Ultrasound-Guided Infraclavicular Block
Infraclavicular brachial plexus block permits anesthesia of the plexus where most of the major motor and sensory nerves to the arm are anesthetized.
Infraclavicular block is used to provide anesthesia and analgesia for procedures involving the distal arm and elbow, wrist, forearm, and hand.
practitioners injected local anesthetic into or around the individual cords.
Once the visualization of local anesthetic spread around the axillary artery is achieved, a 90% success rate is usually accomplished.
- Beneath the clavicle, the cervicoaxillary canal is formed, bounded by the first rib below and the clavicle above.
- The infraclavicular fossa is formed between the pectoralis major muscle and the deltoid muscle.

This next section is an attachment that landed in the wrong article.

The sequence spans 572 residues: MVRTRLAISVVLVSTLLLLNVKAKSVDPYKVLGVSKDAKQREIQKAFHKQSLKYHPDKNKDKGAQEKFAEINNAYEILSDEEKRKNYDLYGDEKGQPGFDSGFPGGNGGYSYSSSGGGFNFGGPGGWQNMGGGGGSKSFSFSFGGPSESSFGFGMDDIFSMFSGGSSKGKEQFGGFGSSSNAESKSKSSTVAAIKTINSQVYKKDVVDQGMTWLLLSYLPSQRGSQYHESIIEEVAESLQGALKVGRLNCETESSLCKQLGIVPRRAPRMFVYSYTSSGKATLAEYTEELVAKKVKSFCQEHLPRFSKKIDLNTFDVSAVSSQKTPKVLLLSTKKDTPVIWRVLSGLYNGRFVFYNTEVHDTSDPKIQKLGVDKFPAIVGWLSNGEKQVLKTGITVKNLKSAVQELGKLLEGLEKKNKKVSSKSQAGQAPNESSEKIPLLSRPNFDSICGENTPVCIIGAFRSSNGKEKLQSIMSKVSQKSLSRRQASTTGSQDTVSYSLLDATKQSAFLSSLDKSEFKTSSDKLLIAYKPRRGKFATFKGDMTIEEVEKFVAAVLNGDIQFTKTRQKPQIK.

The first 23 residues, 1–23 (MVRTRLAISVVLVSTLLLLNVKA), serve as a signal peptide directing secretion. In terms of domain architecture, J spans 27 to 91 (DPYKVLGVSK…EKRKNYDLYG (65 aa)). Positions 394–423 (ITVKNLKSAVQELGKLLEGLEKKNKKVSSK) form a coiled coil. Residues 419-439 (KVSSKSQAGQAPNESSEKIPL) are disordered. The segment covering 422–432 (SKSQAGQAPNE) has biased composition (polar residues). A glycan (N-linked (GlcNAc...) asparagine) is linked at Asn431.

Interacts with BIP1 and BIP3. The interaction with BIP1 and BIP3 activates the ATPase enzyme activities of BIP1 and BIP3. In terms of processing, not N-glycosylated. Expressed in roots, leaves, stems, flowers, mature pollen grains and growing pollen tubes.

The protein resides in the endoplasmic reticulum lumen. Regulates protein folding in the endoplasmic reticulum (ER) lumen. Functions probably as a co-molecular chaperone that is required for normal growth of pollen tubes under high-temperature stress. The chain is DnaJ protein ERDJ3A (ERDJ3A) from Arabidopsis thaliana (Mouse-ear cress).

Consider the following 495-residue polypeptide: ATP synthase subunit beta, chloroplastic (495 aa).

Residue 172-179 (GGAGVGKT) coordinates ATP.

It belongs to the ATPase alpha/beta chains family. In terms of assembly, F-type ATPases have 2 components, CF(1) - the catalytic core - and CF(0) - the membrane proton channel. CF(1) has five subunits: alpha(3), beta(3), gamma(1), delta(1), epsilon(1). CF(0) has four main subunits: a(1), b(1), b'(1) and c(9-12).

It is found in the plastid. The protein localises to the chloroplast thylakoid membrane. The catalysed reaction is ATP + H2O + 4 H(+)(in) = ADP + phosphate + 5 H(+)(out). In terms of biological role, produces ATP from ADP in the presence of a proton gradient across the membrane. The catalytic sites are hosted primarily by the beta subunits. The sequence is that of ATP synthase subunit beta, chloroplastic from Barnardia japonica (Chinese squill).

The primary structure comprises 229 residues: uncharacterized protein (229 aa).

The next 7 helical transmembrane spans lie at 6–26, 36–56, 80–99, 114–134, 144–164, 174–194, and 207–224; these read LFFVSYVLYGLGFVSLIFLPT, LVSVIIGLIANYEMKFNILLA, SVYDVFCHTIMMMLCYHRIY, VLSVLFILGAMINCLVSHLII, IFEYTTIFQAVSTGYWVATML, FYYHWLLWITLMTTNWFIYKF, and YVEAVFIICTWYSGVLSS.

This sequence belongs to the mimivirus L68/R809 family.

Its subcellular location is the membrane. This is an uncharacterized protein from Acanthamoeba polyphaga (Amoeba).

- Needle insertion for infraclavicular block at this point will traverse the pectoralis major and pectoralis minor muscles en route to the plexus
- Posterior to the neurovascular bundle is the rib cage and, posteromedially, the pleura and lung.
- The cords of the brachial plexus are closely aligned with the axillary artery at the infraclavicular region and derive their names from their position with respect to the vessel: posterior, lateral, and medial
- The infraclavicular plexus lies deeper than at other sites of the brachial plexus.
The cords of the plexus typically appear hyperechoic, or bright, in the infraclavicular region